~DeRay McKesson to CNN’s Wolf Blitzer~
This past Sunday, I caught the dialogue between Sally Kohn and LZ Ganderson on CNN’s Reliable Sources. At the end of day, Mr. Ganderson posed a question, after all that’s been said and done in Baltimore, “Will anyone care?” Does America want change? Are we really committed to making lasting change?
As I thought about his question, DeRay McKesson’s activism proliferates my thoughts. Can society dialogue without destruction?
“I want to believe there is a way to protest that is more than marching but not bloodshed,“ DeRay McKesson told The Washington Post.
And that’s where the protest movement fails. Against the long road of progress, protesting is easier. It’s quick. Raising the conscious thought of America is one thing. Making a last impact in society in and of itself is exhausting.
McKesson emerged from Ferguson a prominent organizer and activist. However, in the wake of Baltimore, Ferguson, New York and others, McKesson’s “Word To Action” online newsletter is nothing more than a list of tweets and quips. Little content actually brings people together to promote solutions.
To highlight, McKesson’s tweeted,
“We have become too casual with the word violence — it refers to harm done to people. The police are the only violent ones here” and “Property damage is not violence, it is property damage. Violence is when people are hurt, injured, harmed. The police have been violent.”
Sometimes windows are never replaced. Sometimes businesses close. The Baltimore Sun reported that in addition to damaging an estimated 200 businesses, rioters torched 144 cars, including both police and civilian vehicles. City restaurants lost millions of dollars from a weeklong curfew and fear from long-term harm to Baltimore’s image.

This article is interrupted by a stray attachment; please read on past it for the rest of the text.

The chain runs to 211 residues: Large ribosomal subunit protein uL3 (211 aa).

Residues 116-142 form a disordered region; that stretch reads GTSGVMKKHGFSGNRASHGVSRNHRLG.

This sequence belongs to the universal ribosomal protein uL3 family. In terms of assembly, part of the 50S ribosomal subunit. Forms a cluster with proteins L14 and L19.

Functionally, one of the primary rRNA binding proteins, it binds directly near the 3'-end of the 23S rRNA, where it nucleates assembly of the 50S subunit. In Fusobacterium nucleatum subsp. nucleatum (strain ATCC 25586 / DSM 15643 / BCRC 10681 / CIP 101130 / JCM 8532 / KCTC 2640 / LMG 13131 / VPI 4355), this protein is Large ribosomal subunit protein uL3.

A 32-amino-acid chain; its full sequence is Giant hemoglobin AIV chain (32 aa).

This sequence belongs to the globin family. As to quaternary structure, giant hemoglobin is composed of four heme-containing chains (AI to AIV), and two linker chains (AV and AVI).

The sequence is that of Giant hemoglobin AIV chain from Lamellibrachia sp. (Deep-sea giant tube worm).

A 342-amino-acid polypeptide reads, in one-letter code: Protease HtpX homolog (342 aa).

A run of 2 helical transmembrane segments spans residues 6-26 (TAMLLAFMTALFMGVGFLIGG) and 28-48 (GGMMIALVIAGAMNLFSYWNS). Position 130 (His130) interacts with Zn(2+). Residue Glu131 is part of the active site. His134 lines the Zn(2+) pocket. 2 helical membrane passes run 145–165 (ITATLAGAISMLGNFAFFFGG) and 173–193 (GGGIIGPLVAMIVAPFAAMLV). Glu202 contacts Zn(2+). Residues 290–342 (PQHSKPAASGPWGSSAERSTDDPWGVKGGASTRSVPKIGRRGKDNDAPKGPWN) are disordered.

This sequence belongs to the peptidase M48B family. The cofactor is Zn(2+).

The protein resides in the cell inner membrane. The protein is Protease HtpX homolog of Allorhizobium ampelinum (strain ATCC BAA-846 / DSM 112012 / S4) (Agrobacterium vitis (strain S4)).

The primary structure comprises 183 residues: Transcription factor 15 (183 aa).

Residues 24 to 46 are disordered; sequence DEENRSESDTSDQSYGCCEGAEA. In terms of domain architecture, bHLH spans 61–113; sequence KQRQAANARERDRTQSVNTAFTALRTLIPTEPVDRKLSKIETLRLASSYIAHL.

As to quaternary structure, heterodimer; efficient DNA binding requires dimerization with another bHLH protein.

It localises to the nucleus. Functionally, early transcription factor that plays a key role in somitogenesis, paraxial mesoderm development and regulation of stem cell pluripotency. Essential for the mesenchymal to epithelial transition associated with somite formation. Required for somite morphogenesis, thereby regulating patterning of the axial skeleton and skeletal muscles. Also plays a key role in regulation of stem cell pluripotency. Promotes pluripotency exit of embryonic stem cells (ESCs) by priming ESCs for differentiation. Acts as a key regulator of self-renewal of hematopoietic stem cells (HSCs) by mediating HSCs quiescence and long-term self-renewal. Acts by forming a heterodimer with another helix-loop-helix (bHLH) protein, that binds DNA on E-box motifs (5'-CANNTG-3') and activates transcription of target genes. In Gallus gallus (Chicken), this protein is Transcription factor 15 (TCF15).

In December 2014, the Baltimore Sun also noted,
The symbolic starkness of medical students sworn to save lives participating in a demonstration known as a “die in” showed just how wide-reaching protests have become.
“People of all races, all different types of people and all different kinds of organizations — not just civil rights organizations — are taking part,” Baltimore NAACP chapter president Tessa Hill-Aston said. “Everyone is seeing that there’s something wrong.”
Empowerment Temple of Baltimore has asked its congregants to wear black to Sunday services in honor of “unnamed African-Americans who have been brutally murdered by police,” church spokeswoman Nicole Kirby said.
So I ask, will society institute police reforms but fail to alter the culture? In and of themselves, police can’t resolve public problems alone. Ferguson’s city council passed several bills to establish a police review board, set limits on excessive court fines and fees exposed after Brown’s death. But substantive much-needed infrastructure investment and community solutions throughout America remains aloof. Solving racial disparity requires a variety of stakeholders creating bold initiatives and solutions that imprint new educational standards, employment and societal opportunities. Little of that effort exists.
To end, I paraphrase poet Ted Hughes. Wherever life takes me by surprise, and suddenly the artificiality proves inadequate, and fails to ward off the invasion of raw experience, it is then we must throw ourselves into the front line. That’ what these moments require. It’s where society must come alive—even if only to be overwhelmed and bewildered and hurt. We must call upon our own resources—those real inner resources, to account, and love, to give, to provide comfort, to enjoy the simple notion that giving unto the man next to me is a worthy and just cause.
As Buddha said: live like a mighty river. Make plans and solutions as though they are the manna of life, then partake partake partake. This is how we get to where we need to be. Protesting is only an act. If any life matters, solutions are mandatory.
Categories: Life Lessons